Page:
Security vs convenience

The privacy implications of handing over identities is one thing, but the inconvenience of having to do it repeatedly is another.

Whether it is at a bank or airport passport control, the need to wait in line can waste valuable time and cause considerable frustration. Last year, passengers queued for up to five hours at Heathrow immigration as Covid-19 and Brexit paperwork put an extra strain on the borders, while 5,000 passengers a month missed their flights in Spain due to manual checks and police shortages. Upon leaving the airport, travelers then have to show identity documents again to rent a car or check into a hotel room.

A shareable identity is a user-controlled identity credential that can be stored on a device and used remotely. Individuals can then simply reuse the same digital ID to gain access to services without waiting in line, offering time-saving convenience for all. It’s happening today with companies like Airside and Clear: these companies let you skip the line, by pre-verifying you ahead of getting to the airport and then allowing you to reuse your ID not just for fast-tracking through security but also for accessing the airline lounge or checking your bag faster. A recent example is Alaska Airlines, where international travelers can now verify their passports while still at home, so that they can skip the queue at the airport for showing their passport to an agent and head straight to security.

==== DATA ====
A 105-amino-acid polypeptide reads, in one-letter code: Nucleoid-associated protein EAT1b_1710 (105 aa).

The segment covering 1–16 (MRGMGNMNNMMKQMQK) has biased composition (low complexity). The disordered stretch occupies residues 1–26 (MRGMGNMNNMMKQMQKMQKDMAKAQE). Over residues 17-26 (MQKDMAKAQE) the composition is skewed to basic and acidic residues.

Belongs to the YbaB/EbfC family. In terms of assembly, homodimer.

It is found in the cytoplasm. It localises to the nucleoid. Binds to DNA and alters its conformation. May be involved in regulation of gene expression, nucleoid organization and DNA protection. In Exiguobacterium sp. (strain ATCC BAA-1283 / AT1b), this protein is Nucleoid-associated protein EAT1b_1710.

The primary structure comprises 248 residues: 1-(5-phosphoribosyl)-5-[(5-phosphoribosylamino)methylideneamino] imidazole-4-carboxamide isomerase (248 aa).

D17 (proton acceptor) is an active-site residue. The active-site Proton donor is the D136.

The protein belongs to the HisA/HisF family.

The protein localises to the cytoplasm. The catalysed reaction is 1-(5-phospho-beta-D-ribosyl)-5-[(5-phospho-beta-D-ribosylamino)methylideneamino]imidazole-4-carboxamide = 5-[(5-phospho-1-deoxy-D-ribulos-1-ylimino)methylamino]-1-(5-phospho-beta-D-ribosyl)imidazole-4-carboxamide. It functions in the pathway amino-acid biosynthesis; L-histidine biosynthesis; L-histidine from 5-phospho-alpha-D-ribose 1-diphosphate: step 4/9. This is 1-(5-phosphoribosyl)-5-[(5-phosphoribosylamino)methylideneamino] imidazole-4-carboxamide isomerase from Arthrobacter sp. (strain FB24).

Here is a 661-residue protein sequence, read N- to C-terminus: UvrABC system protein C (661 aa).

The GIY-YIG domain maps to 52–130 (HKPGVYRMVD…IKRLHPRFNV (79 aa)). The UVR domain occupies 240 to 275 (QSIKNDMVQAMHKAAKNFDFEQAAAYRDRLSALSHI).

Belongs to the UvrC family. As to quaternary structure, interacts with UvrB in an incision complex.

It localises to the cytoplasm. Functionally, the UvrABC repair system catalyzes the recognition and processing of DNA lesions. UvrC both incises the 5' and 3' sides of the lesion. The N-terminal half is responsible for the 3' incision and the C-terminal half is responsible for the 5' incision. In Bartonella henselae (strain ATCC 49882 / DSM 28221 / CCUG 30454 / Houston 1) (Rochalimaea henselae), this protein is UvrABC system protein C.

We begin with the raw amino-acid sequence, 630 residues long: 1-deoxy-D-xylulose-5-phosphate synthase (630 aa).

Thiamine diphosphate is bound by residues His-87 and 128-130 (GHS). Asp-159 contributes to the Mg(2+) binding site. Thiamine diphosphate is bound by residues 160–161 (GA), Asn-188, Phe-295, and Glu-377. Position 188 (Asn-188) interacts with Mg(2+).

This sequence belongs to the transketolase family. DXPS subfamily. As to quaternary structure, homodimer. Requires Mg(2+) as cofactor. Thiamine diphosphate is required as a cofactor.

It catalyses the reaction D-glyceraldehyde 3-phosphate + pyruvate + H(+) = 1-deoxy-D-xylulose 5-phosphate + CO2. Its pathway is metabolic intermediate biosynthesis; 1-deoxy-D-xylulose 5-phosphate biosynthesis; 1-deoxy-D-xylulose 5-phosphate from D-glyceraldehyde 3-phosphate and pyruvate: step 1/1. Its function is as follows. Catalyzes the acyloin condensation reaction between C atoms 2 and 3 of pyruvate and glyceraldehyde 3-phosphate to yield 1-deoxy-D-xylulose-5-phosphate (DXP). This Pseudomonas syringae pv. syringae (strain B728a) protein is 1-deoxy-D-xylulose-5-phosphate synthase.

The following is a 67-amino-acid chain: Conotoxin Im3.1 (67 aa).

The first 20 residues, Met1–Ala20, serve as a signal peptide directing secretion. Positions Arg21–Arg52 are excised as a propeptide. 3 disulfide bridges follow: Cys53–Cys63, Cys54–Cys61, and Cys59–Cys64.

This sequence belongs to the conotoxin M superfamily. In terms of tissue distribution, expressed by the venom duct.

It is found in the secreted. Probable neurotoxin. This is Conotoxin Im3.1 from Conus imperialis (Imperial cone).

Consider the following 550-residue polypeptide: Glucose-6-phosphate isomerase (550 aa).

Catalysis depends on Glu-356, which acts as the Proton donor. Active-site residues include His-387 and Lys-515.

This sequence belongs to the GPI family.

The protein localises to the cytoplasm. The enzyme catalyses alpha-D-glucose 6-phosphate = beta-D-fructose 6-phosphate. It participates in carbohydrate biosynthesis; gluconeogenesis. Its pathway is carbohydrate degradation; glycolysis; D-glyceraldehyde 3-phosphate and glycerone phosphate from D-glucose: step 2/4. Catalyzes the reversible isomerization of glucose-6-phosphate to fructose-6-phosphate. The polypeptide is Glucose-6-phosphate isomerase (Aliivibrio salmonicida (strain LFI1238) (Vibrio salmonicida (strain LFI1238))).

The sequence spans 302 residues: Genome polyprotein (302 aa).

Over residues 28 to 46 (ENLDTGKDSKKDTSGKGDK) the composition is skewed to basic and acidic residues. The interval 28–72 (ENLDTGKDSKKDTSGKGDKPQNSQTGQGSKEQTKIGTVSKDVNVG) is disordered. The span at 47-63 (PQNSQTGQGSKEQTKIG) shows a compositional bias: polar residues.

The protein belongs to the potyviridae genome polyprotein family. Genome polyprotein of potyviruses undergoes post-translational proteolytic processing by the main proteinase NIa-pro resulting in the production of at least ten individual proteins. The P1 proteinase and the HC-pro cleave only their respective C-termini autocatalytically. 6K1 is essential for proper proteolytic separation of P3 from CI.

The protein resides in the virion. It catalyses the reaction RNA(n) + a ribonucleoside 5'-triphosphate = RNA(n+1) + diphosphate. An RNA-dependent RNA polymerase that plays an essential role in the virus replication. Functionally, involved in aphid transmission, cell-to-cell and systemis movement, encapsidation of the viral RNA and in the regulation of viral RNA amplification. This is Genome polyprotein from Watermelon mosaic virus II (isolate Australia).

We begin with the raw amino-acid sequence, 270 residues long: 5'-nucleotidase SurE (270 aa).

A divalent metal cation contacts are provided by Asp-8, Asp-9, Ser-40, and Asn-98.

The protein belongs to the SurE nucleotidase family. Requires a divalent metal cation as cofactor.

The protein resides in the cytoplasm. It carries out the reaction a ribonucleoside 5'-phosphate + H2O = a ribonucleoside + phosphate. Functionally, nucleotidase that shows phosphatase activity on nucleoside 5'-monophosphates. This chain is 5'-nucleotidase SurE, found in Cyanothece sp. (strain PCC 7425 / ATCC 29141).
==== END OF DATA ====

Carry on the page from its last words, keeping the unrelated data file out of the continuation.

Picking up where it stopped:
Shaping the path ahead for identity

By 2026, Gartner estimates that at least 500 million smartphone users will be regularly making verifiable claims using a digital identity wallet. The advent of a ‘verify once, share anywhere’ reality puts the power back into the individual’s hands. From enhanced privacy control to increased convenience, and strengthened security, shareable IDs empower people to regain control over their identities and navigate the digital realm with renewed assurance.

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Mike Tuchen is CEO of UK-founded digital identity scale-up Onfido, is an experienced growth-oriented software and cloud executive with a track record of scaling global technology businesses.